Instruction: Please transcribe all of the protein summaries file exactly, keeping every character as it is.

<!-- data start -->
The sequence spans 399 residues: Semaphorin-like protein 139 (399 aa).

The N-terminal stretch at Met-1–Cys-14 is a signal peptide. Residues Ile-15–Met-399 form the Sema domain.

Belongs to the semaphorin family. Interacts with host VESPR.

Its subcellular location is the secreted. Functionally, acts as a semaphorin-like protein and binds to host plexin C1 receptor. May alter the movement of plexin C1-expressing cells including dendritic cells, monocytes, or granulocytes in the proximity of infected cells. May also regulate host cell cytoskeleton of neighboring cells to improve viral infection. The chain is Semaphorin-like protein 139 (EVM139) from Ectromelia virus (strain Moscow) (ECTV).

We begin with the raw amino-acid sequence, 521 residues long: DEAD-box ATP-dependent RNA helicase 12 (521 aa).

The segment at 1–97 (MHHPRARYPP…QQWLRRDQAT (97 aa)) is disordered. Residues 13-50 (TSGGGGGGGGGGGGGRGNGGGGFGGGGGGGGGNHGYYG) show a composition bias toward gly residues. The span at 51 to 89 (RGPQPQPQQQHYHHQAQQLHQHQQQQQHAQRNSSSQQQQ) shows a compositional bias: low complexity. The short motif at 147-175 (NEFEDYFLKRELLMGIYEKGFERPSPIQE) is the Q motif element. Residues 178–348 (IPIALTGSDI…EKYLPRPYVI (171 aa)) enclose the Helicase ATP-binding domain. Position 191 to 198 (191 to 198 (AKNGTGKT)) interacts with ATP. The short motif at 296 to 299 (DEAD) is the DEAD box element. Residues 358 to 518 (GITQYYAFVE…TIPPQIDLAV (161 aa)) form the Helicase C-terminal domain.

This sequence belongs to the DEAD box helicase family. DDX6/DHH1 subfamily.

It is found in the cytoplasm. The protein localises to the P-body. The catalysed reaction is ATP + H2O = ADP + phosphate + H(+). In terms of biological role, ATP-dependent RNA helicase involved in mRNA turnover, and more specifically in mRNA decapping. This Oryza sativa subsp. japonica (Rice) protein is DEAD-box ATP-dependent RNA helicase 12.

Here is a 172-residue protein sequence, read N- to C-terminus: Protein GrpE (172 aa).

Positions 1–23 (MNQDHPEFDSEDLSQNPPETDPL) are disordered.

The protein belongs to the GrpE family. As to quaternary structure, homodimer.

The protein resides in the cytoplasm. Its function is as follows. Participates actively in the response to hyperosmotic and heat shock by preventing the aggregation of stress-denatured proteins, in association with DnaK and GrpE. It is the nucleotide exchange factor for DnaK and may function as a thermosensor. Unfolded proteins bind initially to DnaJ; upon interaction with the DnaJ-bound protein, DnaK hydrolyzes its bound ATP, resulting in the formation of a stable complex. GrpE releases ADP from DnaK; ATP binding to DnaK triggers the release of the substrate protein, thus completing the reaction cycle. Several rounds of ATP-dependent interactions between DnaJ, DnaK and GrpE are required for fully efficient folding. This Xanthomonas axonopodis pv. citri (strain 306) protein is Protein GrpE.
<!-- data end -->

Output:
The sequence spans 399 residues: Semaphorin-like protein 139 (399 aa).

The N-terminal stretch at Met-1–Cys-14 is a signal peptide. Residues Ile-15–Met-399 form the Sema domain.

Belongs to the semaphorin family. Interacts with host VESPR.

Its subcellular location is the secreted. Functionally, acts as a semaphorin-like protein and binds to host plexin C1 receptor. May alter the movement of plexin C1-expressing cells including dendritic cells, monocytes, or granulocytes in the proximity of infected cells. May also regulate host cell cytoskeleton of neighboring cells to improve viral infection. The chain is Semaphorin-like protein 139 (EVM139) from Ectromelia virus (strain Moscow) (ECTV).

We begin with the raw amino-acid sequence, 521 residues long: DEAD-box ATP-dependent RNA helicase 12 (521 aa).

The segment at 1–97 (MHHPRARYPP…QQWLRRDQAT (97 aa)) is disordered. Residues 13-50 (TSGGGGGGGGGGGGGRGNGGGGFGGGGGGGGGNHGYYG) show a composition bias toward gly residues. The span at 51 to 89 (RGPQPQPQQQHYHHQAQQLHQHQQQQQHAQRNSSSQQQQ) shows a compositional bias: low complexity. The short motif at 147-175 (NEFEDYFLKRELLMGIYEKGFERPSPIQE) is the Q motif element. Residues 178–348 (IPIALTGSDI…EKYLPRPYVI (171 aa)) enclose the Helicase ATP-binding domain. Position 191 to 198 (191 to 198 (AKNGTGKT)) interacts with ATP. The short motif at 296 to 299 (DEAD) is the DEAD box element. Residues 358 to 518 (GITQYYAFVE…TIPPQIDLAV (161 aa)) form the Helicase C-terminal domain.

This sequence belongs to the DEAD box helicase family. DDX6/DHH1 subfamily.

It is found in the cytoplasm. The protein localises to the P-body. The catalysed reaction is ATP + H2O = ADP + phosphate + H(+). In terms of biological role, ATP-dependent RNA helicase involved in mRNA turnover, and more specifically in mRNA decapping. This Oryza sativa subsp. japonica (Rice) protein is DEAD-box ATP-dependent RNA helicase 12.

Here is a 172-residue protein sequence, read N- to C-terminus: Protein GrpE (172 aa).

Positions 1–23 (MNQDHPEFDSEDLSQNPPETDPL) are disordered.

The protein belongs to the GrpE family. As to quaternary structure, homodimer.

The protein resides in the cytoplasm. Its function is as follows. Participates actively in the response to hyperosmotic and heat shock by preventing the aggregation of stress-denatured proteins, in association with DnaK and GrpE. It is the nucleotide exchange factor for DnaK and may function as a thermosensor. Unfolded proteins bind initially to DnaJ; upon interaction with the DnaJ-bound protein, DnaK hydrolyzes its bound ATP, resulting in the formation of a stable complex. GrpE releases ADP from DnaK; ATP binding to DnaK triggers the release of the substrate protein, thus completing the reaction cycle. Several rounds of ATP-dependent interactions between DnaJ, DnaK and GrpE are required for fully efficient folding. This Xanthomonas axonopodis pv. citri (strain 306) protein is Protein GrpE.